I also do stainless steel frets on both guitars and mandolins (thin-wire). They can make some guitars a hair brighter but for the most part, there aren't really any downsides. SS will last pretty much forever. It's a little harder on tools and takes a little more care for installation.
Saddles/nuts: I usually work with bone as I feel that it gives the best sound/dollar, but I also have fossil walrus ivory (FWI). Compared to FWI, bone generally gives a slightly rougher, bassier tone that sounds "older". FWI is extremely clean, bright, glassy, and more "modern" sounding. I don't sell elephant ivory.
Neck resets: Includes new bone saddle (but not a new nut- you may or may not need to add the price of a nut) and general setup. I use either hide glue or LMI white to put things back together, depending on which was originally used. I shoot for a saddle height of .130"-.150" over the bridge, with a 12th fret action of ..093-096". This gives you some room to move both higher and lower. I like to do neck resets and do about 30/year. Neck resets are guaranteed for 1 year.
Popsicle brace removal: The popsicle brace is a long flat brace under the fingerboard (See one!) that was added in the late 40's to help prevent cracks where the fingerboard lies on the top. However, even with the brace, many tops still crack and this brace inhibits vibrations coming down the neck from working the upper bout. I also think that many cracks are due to the neck block rotating forward and I take steps to prevent this (although only time will tell). Removing the popsicle brace will give you a slightly more "airy" and complex sound. The most common comment I get is "my guitar sounds 10 years older". This work goes hand in hand with the tuner work.
There is a litle risk involved with removing the popsicle brace: There may be some small gouges and scrape marks. If chips occur I will touch them up a little, but I prefer to do as little sanding as possible inside the guitar to avoid thinning the top any further. Most of the time, the braces will come out quite cleanly. Other risks include potential for cracking in years to come. It's worth mentioning that pre-war Martins, Collings Clarence White, 1995 Martin D-18 GE, and many modern guitars do not come with the popsicle brace at all. Plus, I have seen lots of cracks in guitars with popsicle braces and NONE in guitars w/out them. Go figure. If the guitar has the modern L-shaped truss rod cover, I leave it in place and, if not, I install a brace of my own design that will add support w/out damping the upper bout.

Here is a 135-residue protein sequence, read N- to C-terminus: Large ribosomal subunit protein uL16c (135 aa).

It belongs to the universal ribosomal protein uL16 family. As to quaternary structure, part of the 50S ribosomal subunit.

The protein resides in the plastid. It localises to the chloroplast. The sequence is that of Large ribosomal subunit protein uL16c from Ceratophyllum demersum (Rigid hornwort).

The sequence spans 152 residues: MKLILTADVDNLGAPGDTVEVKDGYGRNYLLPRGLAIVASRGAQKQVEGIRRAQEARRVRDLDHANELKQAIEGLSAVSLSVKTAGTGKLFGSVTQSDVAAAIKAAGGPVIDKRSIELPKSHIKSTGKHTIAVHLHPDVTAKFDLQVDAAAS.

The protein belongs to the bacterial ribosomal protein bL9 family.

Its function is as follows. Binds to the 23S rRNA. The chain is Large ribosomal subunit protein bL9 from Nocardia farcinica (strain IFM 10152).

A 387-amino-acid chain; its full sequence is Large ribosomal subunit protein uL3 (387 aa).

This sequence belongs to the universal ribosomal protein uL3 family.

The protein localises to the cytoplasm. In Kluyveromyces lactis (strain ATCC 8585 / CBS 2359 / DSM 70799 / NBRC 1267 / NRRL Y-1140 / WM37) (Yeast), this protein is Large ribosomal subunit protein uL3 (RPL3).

Removal of the popsicle brace WILL void your warranty and I am NOT responsible for future cracks. This is a Hop-Up item!
Tortis pickguard: These are mostly cosmetic changes (and they sure look good!). I use double-sided sticky tape and I cut each pickguard for each guitar. See Pickguard page for color choices.
Truss rods: late 60's-80's Martins have square tube truss rods that can sometimes benefit from stiffening. They can always benefit from plugging that metal resonator chamber to keep it from projecting metallic sound into the box. One way to do this is with a carbon fiber/epoxy insert. Another way is with a compression refret. And sometimes, both are needed to really stiffen some rubbery necks. Another thing to consider is removing the fingerboard and replacing the non-adjustable rod with an adjustable one. I like LMI's one-way rod and I usually inlay carbon fiber alongside it to make a really stiff neck. Truss rod work is usually done in conjunction to a neck reset and installing an adjustable rod will involve fret work at additional cost.